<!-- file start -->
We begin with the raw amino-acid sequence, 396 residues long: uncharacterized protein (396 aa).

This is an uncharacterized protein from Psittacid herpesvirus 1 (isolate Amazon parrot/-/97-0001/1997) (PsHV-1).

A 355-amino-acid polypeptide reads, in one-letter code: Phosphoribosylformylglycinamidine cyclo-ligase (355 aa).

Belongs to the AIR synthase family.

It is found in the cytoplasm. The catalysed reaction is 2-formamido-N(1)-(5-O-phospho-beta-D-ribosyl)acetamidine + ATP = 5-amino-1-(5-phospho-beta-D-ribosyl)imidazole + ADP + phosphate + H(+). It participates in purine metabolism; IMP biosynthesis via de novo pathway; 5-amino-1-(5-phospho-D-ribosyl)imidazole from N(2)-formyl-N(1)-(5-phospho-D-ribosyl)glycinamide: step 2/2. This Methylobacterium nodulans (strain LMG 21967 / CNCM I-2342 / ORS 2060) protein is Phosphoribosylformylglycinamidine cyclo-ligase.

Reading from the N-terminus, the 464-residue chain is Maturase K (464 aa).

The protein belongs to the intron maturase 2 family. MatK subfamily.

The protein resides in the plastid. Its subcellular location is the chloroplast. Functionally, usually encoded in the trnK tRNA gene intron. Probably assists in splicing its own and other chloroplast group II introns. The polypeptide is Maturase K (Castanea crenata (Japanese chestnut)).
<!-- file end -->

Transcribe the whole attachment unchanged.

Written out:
We begin with the raw amino-acid sequence, 396 residues long: uncharacterized protein (396 aa).

This is an uncharacterized protein from Psittacid herpesvirus 1 (isolate Amazon parrot/-/97-0001/1997) (PsHV-1).

A 355-amino-acid polypeptide reads, in one-letter code: Phosphoribosylformylglycinamidine cyclo-ligase (355 aa).

Belongs to the AIR synthase family.

It is found in the cytoplasm. The catalysed reaction is 2-formamido-N(1)-(5-O-phospho-beta-D-ribosyl)acetamidine + ATP = 5-amino-1-(5-phospho-beta-D-ribosyl)imidazole + ADP + phosphate + H(+). It participates in purine metabolism; IMP biosynthesis via de novo pathway; 5-amino-1-(5-phospho-D-ribosyl)imidazole from N(2)-formyl-N(1)-(5-phospho-D-ribosyl)glycinamide: step 2/2. This Methylobacterium nodulans (strain LMG 21967 / CNCM I-2342 / ORS 2060) protein is Phosphoribosylformylglycinamidine cyclo-ligase.

Reading from the N-terminus, the 464-residue chain is Maturase K (464 aa).

The protein belongs to the intron maturase 2 family. MatK subfamily.

The protein resides in the plastid. Its subcellular location is the chloroplast. Functionally, usually encoded in the trnK tRNA gene intron. Probably assists in splicing its own and other chloroplast group II introns. The polypeptide is Maturase K (Castanea crenata (Japanese chestnut)).